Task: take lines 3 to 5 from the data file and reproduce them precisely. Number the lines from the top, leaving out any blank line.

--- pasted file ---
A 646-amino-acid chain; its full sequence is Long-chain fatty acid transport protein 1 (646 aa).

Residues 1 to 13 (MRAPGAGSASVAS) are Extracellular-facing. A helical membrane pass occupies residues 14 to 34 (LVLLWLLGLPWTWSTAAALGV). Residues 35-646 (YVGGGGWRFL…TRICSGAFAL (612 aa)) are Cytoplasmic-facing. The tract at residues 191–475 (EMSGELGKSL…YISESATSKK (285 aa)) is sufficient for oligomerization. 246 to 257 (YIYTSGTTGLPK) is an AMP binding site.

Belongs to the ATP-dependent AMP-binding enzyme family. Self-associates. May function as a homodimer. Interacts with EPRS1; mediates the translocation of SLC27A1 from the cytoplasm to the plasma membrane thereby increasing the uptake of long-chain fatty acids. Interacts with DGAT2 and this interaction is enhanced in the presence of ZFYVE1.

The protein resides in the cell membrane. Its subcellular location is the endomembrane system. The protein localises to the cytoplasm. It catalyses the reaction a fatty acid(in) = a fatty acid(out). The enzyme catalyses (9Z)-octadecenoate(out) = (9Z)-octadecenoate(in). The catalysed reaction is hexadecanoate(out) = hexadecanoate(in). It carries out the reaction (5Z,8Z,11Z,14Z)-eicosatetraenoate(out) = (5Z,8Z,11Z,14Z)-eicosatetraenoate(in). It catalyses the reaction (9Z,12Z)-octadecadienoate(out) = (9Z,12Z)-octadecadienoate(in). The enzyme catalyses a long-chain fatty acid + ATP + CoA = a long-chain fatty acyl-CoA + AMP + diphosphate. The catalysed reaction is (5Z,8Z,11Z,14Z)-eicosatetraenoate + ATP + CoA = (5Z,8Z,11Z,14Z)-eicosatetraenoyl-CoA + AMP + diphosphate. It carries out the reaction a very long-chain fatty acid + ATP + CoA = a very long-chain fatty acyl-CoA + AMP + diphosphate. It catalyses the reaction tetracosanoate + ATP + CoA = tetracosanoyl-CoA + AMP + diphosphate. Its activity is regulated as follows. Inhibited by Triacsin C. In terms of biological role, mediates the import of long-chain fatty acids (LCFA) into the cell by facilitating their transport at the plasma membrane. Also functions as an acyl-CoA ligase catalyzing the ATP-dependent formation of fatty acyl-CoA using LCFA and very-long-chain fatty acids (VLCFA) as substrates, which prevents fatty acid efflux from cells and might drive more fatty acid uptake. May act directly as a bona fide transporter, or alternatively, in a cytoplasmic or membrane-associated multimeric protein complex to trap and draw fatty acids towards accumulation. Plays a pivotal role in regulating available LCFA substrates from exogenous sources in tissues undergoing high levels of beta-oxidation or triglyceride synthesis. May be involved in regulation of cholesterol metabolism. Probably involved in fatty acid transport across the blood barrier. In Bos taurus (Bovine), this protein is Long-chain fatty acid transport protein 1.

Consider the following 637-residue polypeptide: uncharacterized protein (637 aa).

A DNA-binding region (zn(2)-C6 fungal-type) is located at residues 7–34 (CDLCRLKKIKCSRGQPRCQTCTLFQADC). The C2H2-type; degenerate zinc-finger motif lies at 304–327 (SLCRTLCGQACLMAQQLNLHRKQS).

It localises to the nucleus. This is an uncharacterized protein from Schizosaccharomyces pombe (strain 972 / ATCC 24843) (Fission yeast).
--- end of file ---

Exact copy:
Belongs to the ATP-dependent AMP-binding enzyme family. Self-associates. May function as a homodimer. Interacts with EPRS1; mediates the translocation of SLC27A1 from the cytoplasm to the plasma membrane thereby increasing the uptake of long-chain fatty acids. Interacts with DGAT2 and this interaction is enhanced in the presence of ZFYVE1.

The protein resides in the cell membrane. Its subcellular location is the endomembrane system. The protein localises to the cytoplasm. It catalyses the reaction a fatty acid(in) = a fatty acid(out). The enzyme catalyses (9Z)-octadecenoate(out) = (9Z)-octadecenoate(in). The catalysed reaction is hexadecanoate(out) = hexadecanoate(in). It carries out the reaction (5Z,8Z,11Z,14Z)-eicosatetraenoate(out) = (5Z,8Z,11Z,14Z)-eicosatetraenoate(in). It catalyses the reaction (9Z,12Z)-octadecadienoate(out) = (9Z,12Z)-octadecadienoate(in). The enzyme catalyses a long-chain fatty acid + ATP + CoA = a long-chain fatty acyl-CoA + AMP + diphosphate. The catalysed reaction is (5Z,8Z,11Z,14Z)-eicosatetraenoate + ATP + CoA = (5Z,8Z,11Z,14Z)-eicosatetraenoyl-CoA + AMP + diphosphate. It carries out the reaction a very long-chain fatty acid + ATP + CoA = a very long-chain fatty acyl-CoA + AMP + diphosphate. It catalyses the reaction tetracosanoate + ATP + CoA = tetracosanoyl-CoA + AMP + diphosphate. Its activity is regulated as follows. Inhibited by Triacsin C. In terms of biological role, mediates the import of long-chain fatty acids (LCFA) into the cell by facilitating their transport at the plasma membrane. Also functions as an acyl-CoA ligase catalyzing the ATP-dependent formation of fatty acyl-CoA using LCFA and very-long-chain fatty acids (VLCFA) as substrates, which prevents fatty acid efflux from cells and might drive more fatty acid uptake. May act directly as a bona fide transporter, or alternatively, in a cytoplasmic or membrane-associated multimeric protein complex to trap and draw fatty acids towards accumulation. Plays a pivotal role in regulating available LCFA substrates from exogenous sources in tissues undergoing high levels of beta-oxidation or triglyceride synthesis. May be involved in regulation of cholesterol metabolism. Probably involved in fatty acid transport across the blood barrier. In Bos taurus (Bovine), this protein is Long-chain fatty acid transport protein 1.

Consider the following 637-residue polypeptide: uncharacterized protein (637 aa).